The sacrifice has now paid off handsomely.
On May 29, Buhari will be sworn in as president — the first opposition candidate for president to unseat an incumbent in Nigeria. He will also be only the second Nigerian, after Obasanjo, to rule Nigeria at two different times, first as military dictator and then as elected president.
It turns out that some of those who most ardently supported him in the recent election were victims of his dictatorial rule.
Thanks to Jonathan’s halfhearted, visionless presidency, Buhari inherits a country in a situation so similar to 1984 it seems like déjà vu.
As in 1984, he takes over from a corruption-ridden administration. And, as in much of the 1980s, global oil prices are plummeting, imperiling the Nigerian economy. And in yet another parallel, Buhari will likely draw on his reputation as a tough military leader to restore the confidence of Nigerians as the country continues to wage war on Boko Haram.
The first obstacle for Buhari: restoring a sense of self-respect to government.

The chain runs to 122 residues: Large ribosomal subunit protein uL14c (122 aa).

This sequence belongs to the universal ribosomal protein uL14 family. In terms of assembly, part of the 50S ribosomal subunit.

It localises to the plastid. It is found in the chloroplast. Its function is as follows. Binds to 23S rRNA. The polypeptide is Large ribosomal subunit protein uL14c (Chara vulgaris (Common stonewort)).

Nigerians expect him to run a government that, unlike the outgoing one, is neither given to executive nonchalance nor overly beholden to vested interests. But there is plenty of speculation surrounding how, against the backdrop of his stated determination to fight corruption, he will deal with those in the ranks of his powerful backers and campaign funders who have acquired a reputation for dirty dealing.
He’ll also need to govern with a lighter touch. The first time around, as military dictator, Buhari ruled through a “Supreme Military Council” that combined executive and legislative powers. Now, the self-described “converted democrat” will need to work in cooperation with a parliament, as well as a judiciary and media that cannot be muzzled by military fiat.
He also must balance the needs of the motley coalition of political blocs that delivered him to the presidency. That coalition includes politicians like Bola Tinubu and Kayode Fayemi, who earned their stripes agitating from abroad against the tyranny of the Abacha government, and for the restoration of democratic rule, at the same time that Buhari served Abacha in the PTF.
There is also a powerful bloc of defectors from the People’s Democratic Party that has ruled Nigeria since 1999, without whom the APC would be a considerably weaker party.
Restoring good governance, however, will not address the major economic hurdles facing Nigeria.